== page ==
“I’m so thankful to be outside for a change!” said Christian Perez, an excited 24-year-old masked Midtown resident, as he walked to meet friends for lunch at Buya, a restaurant in Wynwood. “It’s refreshing to see the environment rejuvenated!”
Restaurants like Buya, at 250 NW 24th St., were forced to close and reopen several times this past summer to accommodate COVID-19 guidelines. Yet co-owner Jeff Grosser figured out how to serve patrons once outdoor seating was permitted.
“Our goal was never to open up in the street or, you know, outside during the rainy season and the heat,” said Mr. Grosser. “We fancy ourselves as an indoor venue, but after waiting around for a couple of weeks, we realized we had to just go. We didn’t want to sit around in an empty restaurant.”
Buya is one of many Wynwood restaurants that have surged back to life recently. The neighborhood’s streets were never empty until the pandemic hit last spring. Now they are filling back up in phases. As plans to make the neighborhood greener and more diversified take shape, business owners look ahead to a brighter future.
Miami Commissioners voted unanimously Oct. 22 to approve a new Wynwood Streetscape Master Plan that promotes growth with a focus on sustainability, mobility, safety and social connectivity for the 50 city-block arts district.
“It’s a process that will be in phases,” said Albert Garcia, chairman and co-founder of the Wynwood Business Improvement District (BID). “You’re going to see new crosswalks, wider sidewalks, canopies and additional trees coming into the neighborhood, just to list a few of our plans.”
The neighborhood’s revitalization efforts over the past decade have resulted in over 7,500 new jobs, over 5 million annual visitors and more than $1.5 billion in local investment and spending, according to the improvement district.
“We’re feeling very confident, cautiously optimistic going into the December and January season, which historically is our high season,” said Mr. Garcia.“We have a lot of plans and programs that we’re working on to continue to encourage people to rediscover Wynwood.”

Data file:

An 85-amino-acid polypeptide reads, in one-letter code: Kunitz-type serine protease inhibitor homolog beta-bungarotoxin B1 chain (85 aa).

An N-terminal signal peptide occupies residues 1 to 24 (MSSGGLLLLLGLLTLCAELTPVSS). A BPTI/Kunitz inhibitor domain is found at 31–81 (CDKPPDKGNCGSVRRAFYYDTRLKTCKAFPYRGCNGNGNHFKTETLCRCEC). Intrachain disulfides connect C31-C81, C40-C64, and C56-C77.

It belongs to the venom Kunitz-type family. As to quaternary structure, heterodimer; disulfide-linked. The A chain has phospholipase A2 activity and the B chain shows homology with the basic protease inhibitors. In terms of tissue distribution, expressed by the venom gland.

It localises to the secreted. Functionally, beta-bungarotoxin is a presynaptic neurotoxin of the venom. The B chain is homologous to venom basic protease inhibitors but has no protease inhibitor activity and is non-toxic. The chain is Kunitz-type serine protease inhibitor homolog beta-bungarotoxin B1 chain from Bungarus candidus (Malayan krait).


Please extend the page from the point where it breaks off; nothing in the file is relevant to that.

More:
Businesses have been hit hard by COVID-19 but are now looking at a brighter future. Video production at the studio/editing facility Florida Film House at 570 NW 26th St. recently resumed after a pause.
Marco Molinet, known as “Marco Mall,” founded the operation 11 years ago with business partner Blademil “Bla G” Grullon.
Mr. Molinet said the pandemic made life difficult. “We found a way to adapt and move forward, making sure everybody’s checked, everything is constantly sanitized, keeping people separated and moving things around … slows us down a little bit.”
The Film House couldn’t have more than 10 people on set at the very beginning of the pandemic.
And it couldn’t arrange a federal loan, so things became difficult. “In June, we started doing small productions that we were, uh, sort of social distancing with the mask,” Mr. Molinet said. “This allowed us to stay afloat.”
They were set to work on a film with actor Romeo Miller about a young man trying to escape his dangerous living situation by performing as a beatboxer. The film was to be called “Monstah.”
“A $300,000 budget grew to about $360,000 due to some of the COVID-19 restrictions,” Mr. Molinet said. “We are set to start filming the first quarter of 2021.”
In August, the company held the Urban Film Festival, which is normally attended by about 3,000 patrons. Transformed into a virtual event this year, it drew over 11,000 people worldwide.
“1st Take is more important than ever,” Mr. Molinet said. “The kids are able to tell their own stories and use their own voice. It is a beautiful thing.”
Down the street at Buya, where a masked Christian Perez walked to meet friends, there is also new life. The restaurant’s name means “small fire.” It first opened in 2016 in St. Petersburg, Florida where it received massive praise and began its expansion overseas to Berlin and Potsdam, Germany.
Mr. Grosser first opened the Miami location on Aug, 18. It missed the worst of pandemic closures.
“This year originally we were scheduled to open in early July but…. we actually had to pull the plug on everything because we don’t have a patio,” he said. “We had to lay off our staff and basically throw away everything in our cooler.”
A federal Paycheck Protection Program loan helped by $75,000, much of which went to the staff of 25 workers.
“We put in the AstroTurf, the plywood, the chairs, the tents and the lights and created an outdoor space because we never had a patio,” Mr. Grosser said.
Ninety percent of the staff has returned and sales have been up by 30% from October. With more foot traffic and people struggling to find parking, Mr. Grosser is optimistic.
“Funny, in years past, if you told somebody they had to sit outside to eat in August, they would be huffing and puffing,” Mr. Grosser said. “Now they don’t care, you know? They just want to hang out with friends and break bread.”